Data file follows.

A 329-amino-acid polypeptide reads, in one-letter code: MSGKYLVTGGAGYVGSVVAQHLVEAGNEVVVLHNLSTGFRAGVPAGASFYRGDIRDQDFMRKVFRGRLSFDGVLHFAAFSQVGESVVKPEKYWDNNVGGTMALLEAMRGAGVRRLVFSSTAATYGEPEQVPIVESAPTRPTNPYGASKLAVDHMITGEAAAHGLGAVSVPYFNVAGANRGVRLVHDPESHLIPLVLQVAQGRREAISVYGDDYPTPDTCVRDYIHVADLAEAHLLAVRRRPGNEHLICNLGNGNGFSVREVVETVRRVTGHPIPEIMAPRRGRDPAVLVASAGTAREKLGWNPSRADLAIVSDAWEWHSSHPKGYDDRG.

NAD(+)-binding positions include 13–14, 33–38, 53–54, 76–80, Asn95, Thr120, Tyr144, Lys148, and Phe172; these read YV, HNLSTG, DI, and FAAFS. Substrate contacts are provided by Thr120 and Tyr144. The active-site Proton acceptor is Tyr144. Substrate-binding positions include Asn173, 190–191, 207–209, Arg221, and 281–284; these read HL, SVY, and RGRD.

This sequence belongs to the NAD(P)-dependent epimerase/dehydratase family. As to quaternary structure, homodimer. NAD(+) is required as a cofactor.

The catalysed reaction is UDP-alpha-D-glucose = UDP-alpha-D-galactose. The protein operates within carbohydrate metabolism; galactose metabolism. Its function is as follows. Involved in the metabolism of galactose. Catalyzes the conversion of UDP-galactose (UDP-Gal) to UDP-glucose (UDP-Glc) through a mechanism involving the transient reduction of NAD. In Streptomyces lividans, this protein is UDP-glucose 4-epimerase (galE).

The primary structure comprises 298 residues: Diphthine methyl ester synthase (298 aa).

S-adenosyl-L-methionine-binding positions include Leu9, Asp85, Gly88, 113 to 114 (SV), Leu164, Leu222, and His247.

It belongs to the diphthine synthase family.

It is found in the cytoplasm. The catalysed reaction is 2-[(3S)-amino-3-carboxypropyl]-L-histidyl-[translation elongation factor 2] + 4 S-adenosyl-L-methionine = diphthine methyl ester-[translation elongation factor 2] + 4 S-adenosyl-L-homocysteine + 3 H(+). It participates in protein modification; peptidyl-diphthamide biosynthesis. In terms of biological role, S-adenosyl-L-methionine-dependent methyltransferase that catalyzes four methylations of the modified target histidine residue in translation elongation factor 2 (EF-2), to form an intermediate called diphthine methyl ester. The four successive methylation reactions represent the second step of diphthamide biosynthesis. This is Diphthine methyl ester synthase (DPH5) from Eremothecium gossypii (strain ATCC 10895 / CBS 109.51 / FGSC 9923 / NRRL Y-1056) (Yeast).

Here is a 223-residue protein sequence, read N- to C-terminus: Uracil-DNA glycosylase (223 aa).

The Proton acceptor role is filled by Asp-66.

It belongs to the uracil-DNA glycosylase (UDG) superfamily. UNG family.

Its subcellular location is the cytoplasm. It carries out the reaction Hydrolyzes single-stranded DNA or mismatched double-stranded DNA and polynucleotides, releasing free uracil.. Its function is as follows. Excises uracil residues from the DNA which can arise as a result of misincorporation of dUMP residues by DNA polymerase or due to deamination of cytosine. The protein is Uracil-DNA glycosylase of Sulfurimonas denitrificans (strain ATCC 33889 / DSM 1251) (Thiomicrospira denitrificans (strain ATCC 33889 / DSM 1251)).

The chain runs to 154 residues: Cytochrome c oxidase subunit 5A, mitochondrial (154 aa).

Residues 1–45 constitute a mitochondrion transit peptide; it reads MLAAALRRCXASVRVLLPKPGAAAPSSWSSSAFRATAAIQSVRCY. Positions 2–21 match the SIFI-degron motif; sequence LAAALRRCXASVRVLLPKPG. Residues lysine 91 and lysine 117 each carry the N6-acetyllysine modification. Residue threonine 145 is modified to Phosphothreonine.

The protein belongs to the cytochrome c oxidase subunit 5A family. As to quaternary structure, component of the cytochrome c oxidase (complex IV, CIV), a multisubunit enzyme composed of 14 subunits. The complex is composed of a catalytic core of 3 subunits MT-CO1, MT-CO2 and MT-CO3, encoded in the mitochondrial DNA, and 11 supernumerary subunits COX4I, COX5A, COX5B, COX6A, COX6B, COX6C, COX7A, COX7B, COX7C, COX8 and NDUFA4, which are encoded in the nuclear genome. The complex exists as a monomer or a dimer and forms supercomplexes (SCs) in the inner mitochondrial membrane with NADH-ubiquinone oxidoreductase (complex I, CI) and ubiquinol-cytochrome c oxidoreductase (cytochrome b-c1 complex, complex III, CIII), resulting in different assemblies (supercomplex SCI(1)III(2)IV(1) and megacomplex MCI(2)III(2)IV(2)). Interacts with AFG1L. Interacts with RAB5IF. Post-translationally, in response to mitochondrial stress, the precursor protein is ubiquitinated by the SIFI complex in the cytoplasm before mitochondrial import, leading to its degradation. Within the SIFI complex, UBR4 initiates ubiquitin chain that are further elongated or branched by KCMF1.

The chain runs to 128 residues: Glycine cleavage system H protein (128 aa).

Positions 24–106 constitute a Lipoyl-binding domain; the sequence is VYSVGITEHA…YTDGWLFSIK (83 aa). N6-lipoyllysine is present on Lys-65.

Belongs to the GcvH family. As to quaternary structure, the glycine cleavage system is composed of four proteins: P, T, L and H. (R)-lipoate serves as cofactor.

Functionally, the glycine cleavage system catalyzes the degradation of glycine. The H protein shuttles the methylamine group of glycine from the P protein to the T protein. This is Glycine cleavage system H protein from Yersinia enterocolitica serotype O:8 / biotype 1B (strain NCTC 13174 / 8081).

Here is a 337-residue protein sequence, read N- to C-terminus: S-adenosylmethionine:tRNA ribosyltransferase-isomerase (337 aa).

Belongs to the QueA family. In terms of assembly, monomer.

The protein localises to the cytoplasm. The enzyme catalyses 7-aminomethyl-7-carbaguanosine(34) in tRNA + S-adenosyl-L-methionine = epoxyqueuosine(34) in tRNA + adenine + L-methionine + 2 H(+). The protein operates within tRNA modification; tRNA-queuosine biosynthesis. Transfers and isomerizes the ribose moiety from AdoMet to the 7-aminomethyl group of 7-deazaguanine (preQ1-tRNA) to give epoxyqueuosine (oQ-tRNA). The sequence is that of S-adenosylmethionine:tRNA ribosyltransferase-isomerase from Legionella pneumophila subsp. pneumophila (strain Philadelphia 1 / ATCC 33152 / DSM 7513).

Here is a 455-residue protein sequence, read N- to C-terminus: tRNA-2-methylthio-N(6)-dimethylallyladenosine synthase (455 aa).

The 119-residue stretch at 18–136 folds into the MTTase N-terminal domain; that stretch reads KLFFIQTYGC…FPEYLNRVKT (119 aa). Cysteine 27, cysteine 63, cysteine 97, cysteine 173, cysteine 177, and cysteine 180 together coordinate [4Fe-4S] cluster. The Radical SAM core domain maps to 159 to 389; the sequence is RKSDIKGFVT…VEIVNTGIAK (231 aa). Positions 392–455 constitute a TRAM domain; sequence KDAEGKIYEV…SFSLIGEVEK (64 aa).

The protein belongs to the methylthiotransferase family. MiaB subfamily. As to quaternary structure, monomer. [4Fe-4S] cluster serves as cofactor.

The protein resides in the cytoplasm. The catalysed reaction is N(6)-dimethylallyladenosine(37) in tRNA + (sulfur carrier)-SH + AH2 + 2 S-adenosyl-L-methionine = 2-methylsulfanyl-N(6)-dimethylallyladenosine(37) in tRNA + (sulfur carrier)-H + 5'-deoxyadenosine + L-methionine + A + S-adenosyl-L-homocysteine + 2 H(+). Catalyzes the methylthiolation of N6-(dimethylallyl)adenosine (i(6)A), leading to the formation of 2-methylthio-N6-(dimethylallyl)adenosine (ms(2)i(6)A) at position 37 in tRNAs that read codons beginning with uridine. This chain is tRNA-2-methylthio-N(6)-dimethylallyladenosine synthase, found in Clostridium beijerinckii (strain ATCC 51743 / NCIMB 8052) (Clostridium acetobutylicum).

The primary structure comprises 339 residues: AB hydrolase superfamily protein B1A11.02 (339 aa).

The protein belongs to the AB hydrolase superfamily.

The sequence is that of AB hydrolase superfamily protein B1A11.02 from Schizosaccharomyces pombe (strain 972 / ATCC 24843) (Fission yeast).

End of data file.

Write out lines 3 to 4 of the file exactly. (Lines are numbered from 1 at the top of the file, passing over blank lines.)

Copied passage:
This sequence belongs to the NAD(P)-dependent epimerase/dehydratase family. As to quaternary structure, homodimer. NAD(+) is required as a cofactor.

The catalysed reaction is UDP-alpha-D-glucose = UDP-alpha-D-galactose. The protein operates within carbohydrate metabolism; galactose metabolism. Its function is as follows. Involved in the metabolism of galactose. Catalyzes the conversion of UDP-galactose (UDP-Gal) to UDP-glucose (UDP-Glc) through a mechanism involving the transient reduction of NAD. In Streptomyces lividans, this protein is UDP-glucose 4-epimerase (galE).